Stylistics

The Lamb         Alto part sings a direct inversion of the soprano part (b. 2) Retrograde (b. 4 is retrograde of b. 3) Rhythmic augmentation (b. 10 is b. 9 rhythmically augmented) Lack of time signature – music is guided by words Bitonality (b. 2). Soprano sings in G Major while Alto sings in Eb Major False relations between soprano and alto (b. 2 – soprano sings F#, alto sings F) Use of E Aeolian mode (b. 10 has a B minor – E minor perfect cadence) Limited tessitura for the soprano, alto and tenor parts

Flow My Tears        Use of false relations between the lute and voice (b. 5) Phrygian cadence (b. 2 in the lute) Perfect cadence with a Tierce de Picardie (b. 7-8) Word painting as highest note is sung at “happie” (b. 20) Word painting as opening melody falls (b. 1) Mainly syllabic, with more important syllables having longer rhythms 4-3 suspension (b.7 in the lute)

Ohime, se tanto amate         Bass tonic pedal (b. 1) which resolves to the dominant. Unprepared dissonance (b. 2 – Ohime in the canto and quinto parts does not fit the chord of G and is not a prepared suspension) Word painting as “Ohime” is sung with a descending third to show sadness (b. 1 in the tenor and alto lines) Use of mainly root position or first inversion chords Use of false relations between canto, quinto and bass (b. 49-51) Perfect cadence with Tierce de Picardie (b. 18-19) Note clusters (b. 15 between the canto and the quinto) Dominant pedal point (b. 61-67 in the bass)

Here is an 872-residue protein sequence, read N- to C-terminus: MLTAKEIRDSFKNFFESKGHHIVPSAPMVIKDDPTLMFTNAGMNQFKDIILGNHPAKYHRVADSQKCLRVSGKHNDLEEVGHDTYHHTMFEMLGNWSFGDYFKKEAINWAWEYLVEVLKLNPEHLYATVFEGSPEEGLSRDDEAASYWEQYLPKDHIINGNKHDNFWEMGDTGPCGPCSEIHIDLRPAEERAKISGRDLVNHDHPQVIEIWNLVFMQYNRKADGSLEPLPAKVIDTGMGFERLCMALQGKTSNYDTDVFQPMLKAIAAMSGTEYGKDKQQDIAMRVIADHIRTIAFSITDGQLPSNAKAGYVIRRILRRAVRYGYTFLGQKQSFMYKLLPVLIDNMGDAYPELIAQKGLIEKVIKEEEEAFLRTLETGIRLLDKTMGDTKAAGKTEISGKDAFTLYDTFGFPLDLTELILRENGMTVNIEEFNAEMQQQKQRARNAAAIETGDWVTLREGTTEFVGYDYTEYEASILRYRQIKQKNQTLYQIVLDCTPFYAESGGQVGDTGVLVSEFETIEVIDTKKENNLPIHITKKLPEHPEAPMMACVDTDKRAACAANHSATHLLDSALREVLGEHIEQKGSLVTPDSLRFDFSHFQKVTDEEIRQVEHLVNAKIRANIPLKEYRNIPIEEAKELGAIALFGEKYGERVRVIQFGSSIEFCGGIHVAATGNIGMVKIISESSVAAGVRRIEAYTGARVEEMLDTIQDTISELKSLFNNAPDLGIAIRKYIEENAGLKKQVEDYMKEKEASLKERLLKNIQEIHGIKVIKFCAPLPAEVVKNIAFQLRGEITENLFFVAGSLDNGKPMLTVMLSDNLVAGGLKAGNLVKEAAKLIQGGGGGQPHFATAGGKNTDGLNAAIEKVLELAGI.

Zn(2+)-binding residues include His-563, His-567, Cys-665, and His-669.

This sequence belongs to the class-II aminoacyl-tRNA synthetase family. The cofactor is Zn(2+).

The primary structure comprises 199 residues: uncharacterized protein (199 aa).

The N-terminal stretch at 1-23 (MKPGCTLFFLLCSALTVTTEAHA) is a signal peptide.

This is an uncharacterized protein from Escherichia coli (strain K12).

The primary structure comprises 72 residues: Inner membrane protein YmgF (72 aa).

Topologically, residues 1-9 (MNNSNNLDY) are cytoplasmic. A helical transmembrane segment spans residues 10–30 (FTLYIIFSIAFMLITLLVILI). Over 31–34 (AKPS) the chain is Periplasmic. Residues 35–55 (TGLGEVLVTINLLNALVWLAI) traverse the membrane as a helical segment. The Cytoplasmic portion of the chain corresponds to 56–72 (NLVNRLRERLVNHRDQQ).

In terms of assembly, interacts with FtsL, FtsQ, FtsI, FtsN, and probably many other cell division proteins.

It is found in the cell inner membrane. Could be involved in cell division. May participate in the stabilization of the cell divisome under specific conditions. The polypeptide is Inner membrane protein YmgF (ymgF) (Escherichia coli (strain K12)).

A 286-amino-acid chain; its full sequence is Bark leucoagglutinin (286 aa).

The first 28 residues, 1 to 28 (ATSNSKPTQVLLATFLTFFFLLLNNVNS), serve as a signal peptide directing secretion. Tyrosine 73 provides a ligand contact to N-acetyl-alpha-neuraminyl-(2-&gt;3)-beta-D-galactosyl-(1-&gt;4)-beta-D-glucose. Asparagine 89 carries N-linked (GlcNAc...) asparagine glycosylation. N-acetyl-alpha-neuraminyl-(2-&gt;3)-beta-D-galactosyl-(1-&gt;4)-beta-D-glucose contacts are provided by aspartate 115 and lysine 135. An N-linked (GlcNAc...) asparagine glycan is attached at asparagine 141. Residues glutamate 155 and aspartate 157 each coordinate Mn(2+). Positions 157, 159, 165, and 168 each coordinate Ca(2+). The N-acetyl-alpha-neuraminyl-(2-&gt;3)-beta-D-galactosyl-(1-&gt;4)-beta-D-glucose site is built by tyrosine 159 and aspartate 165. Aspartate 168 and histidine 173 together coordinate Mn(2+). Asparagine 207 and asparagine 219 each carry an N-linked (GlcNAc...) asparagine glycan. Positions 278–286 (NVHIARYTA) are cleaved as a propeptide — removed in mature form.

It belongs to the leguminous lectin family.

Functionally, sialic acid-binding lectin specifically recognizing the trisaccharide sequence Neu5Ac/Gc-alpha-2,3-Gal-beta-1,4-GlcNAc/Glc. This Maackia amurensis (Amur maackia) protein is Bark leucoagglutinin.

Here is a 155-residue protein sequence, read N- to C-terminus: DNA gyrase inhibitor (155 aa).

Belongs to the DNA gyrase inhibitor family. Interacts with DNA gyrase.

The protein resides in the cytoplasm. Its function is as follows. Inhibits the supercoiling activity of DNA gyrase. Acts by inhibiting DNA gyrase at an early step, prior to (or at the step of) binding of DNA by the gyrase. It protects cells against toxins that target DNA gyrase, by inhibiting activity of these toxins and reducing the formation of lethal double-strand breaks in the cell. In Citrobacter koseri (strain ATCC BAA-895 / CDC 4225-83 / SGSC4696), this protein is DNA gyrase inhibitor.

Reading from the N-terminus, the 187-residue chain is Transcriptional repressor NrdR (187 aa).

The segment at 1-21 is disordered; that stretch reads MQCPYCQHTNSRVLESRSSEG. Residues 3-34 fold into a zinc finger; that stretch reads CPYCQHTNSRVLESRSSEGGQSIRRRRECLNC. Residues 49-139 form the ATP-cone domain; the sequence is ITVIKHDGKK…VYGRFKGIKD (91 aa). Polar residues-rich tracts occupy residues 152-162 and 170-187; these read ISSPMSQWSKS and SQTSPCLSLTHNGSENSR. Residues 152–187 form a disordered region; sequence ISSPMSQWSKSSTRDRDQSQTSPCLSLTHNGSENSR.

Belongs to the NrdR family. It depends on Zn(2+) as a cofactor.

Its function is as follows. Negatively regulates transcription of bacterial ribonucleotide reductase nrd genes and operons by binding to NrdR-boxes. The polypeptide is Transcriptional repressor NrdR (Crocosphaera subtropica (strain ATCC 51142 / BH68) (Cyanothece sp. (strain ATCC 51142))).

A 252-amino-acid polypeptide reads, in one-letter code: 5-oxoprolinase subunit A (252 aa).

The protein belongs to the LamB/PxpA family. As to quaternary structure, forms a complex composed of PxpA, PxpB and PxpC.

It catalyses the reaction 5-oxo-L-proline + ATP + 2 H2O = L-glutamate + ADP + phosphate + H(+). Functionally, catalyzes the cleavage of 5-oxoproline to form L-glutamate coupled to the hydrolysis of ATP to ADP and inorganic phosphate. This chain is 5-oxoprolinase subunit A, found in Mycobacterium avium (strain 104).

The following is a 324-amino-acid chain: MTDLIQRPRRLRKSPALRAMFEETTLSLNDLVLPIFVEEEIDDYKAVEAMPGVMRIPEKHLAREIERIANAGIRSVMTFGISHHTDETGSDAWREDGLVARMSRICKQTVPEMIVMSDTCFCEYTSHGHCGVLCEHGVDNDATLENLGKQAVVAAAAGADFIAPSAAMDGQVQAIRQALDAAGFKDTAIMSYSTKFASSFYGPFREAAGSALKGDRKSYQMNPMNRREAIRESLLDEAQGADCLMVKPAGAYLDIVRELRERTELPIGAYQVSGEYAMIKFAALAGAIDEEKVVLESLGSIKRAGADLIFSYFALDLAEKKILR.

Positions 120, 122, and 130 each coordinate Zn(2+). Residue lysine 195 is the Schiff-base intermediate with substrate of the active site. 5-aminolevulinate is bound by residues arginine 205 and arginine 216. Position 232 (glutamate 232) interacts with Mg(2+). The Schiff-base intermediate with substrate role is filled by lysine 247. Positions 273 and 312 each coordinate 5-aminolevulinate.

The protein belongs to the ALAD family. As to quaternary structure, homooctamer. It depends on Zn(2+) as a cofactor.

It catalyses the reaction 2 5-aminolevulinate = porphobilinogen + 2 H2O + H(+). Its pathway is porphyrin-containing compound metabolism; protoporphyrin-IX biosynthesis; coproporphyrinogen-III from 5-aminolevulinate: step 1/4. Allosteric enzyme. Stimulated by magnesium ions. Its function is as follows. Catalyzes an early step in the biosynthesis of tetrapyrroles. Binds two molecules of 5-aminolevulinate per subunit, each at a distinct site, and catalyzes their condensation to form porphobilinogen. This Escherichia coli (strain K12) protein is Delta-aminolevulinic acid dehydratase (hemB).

Der Doppelganger    Word painting as the first notes are monotonous to reflect a still night (b. 5 - voice) Internal dominant pedal held on for a long time (b. 1-40 in the bass piano) Neapolitan chord (b. 59)

Singing in the top part of the male vocal range Limited use of chords – limited to just Bb. 47-50) and back to B minor (b. 43-50) Dialogue between the voice and the lead guitar (b. 45-49 in the piano) (b. 61-63) to give the piece a sense of finality (again. 33) (close! The actual bars are b. close! The actual bars are 60-63) Chromatic movement (b. 43-47) Sudden unexplained key change to D# minor (b. 10-14) Melody based around pentatonic shapes Cross-rhythms due to improvisation (b. 4) and b. lead guitar. 6) Three-part polyphony during the instrumental between the saxophone. 1. 39) Harmonica punctuates texture with characteristic chords (b. 32-33) Pictorial representation in Tierce di Picardie in final cadence leaving the listener wondering Bass pedal (b. 50-53) (b. 3 12-bar-blues chord progression in G (b. Eb and F Dialogue between the voice and the lead guitar Cross-rhythms between lead guitar and bass guitar in the instrumental section . 54) (b. 10) Shuffle rhythm used by the rhythm guitar Wordless “whoo” vocalisations during instrumental (b. 15-17) Use of slides in the voice and guitars (b. Dm/A.        German augmented 6th chord (b. 4) I’m Leavin’ You            Blues notes in the lead vocal (b. 3-14) Stop chorus (b. acoustic guitar and bass guitar. 41) French augmented 6th chord (b.phrases often begin on the second semiquaver of the bar (b. 51) Use of minor keys throughout to reflect the text Use of bare 5ths to reflect emptiness (b. 33) Piano is comping Tupelo Honey        Melody based around pentatonic shapes Syncopation.